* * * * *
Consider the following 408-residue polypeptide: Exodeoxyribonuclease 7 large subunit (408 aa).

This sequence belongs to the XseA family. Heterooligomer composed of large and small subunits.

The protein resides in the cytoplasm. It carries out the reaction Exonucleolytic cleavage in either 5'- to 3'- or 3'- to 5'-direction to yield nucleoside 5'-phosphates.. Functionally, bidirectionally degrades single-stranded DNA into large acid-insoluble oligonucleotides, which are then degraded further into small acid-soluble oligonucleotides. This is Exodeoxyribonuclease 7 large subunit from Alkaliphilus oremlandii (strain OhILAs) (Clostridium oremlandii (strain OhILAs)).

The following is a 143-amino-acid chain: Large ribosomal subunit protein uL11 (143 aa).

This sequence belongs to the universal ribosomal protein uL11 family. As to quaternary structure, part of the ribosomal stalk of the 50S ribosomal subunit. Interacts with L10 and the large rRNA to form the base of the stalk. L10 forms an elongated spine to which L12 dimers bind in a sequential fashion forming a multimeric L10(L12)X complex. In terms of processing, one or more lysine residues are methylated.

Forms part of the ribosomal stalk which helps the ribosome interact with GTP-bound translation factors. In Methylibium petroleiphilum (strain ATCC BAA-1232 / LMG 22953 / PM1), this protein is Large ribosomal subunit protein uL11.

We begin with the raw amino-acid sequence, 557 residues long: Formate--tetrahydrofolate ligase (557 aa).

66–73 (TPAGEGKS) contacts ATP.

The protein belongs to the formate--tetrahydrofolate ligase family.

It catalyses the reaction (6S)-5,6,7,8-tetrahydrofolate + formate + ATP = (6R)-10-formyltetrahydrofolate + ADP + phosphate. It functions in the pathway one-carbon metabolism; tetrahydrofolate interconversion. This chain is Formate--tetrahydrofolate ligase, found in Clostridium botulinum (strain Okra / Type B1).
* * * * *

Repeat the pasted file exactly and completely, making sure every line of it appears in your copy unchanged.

Consider the following 408-residue polypeptide: Exodeoxyribonuclease 7 large subunit (408 aa).

This sequence belongs to the XseA family. Heterooligomer composed of large and small subunits.

The protein resides in the cytoplasm. It carries out the reaction Exonucleolytic cleavage in either 5'- to 3'- or 3'- to 5'-direction to yield nucleoside 5'-phosphates.. Functionally, bidirectionally degrades single-stranded DNA into large acid-insoluble oligonucleotides, which are then degraded further into small acid-soluble oligonucleotides. This is Exodeoxyribonuclease 7 large subunit from Alkaliphilus oremlandii (strain OhILAs) (Clostridium oremlandii (strain OhILAs)).

The following is a 143-amino-acid chain: Large ribosomal subunit protein uL11 (143 aa).

This sequence belongs to the universal ribosomal protein uL11 family. As to quaternary structure, part of the ribosomal stalk of the 50S ribosomal subunit. Interacts with L10 and the large rRNA to form the base of the stalk. L10 forms an elongated spine to which L12 dimers bind in a sequential fashion forming a multimeric L10(L12)X complex. In terms of processing, one or more lysine residues are methylated.

Forms part of the ribosomal stalk which helps the ribosome interact with GTP-bound translation factors. In Methylibium petroleiphilum (strain ATCC BAA-1232 / LMG 22953 / PM1), this protein is Large ribosomal subunit protein uL11.

We begin with the raw amino-acid sequence, 557 residues long: Formate--tetrahydrofolate ligase (557 aa).

66–73 (TPAGEGKS) contacts ATP.

The protein belongs to the formate--tetrahydrofolate ligase family.

It catalyses the reaction (6S)-5,6,7,8-tetrahydrofolate + formate + ATP = (6R)-10-formyltetrahydrofolate + ADP + phosphate. It functions in the pathway one-carbon metabolism; tetrahydrofolate interconversion. This chain is Formate--tetrahydrofolate ligase, found in Clostridium botulinum (strain Okra / Type B1).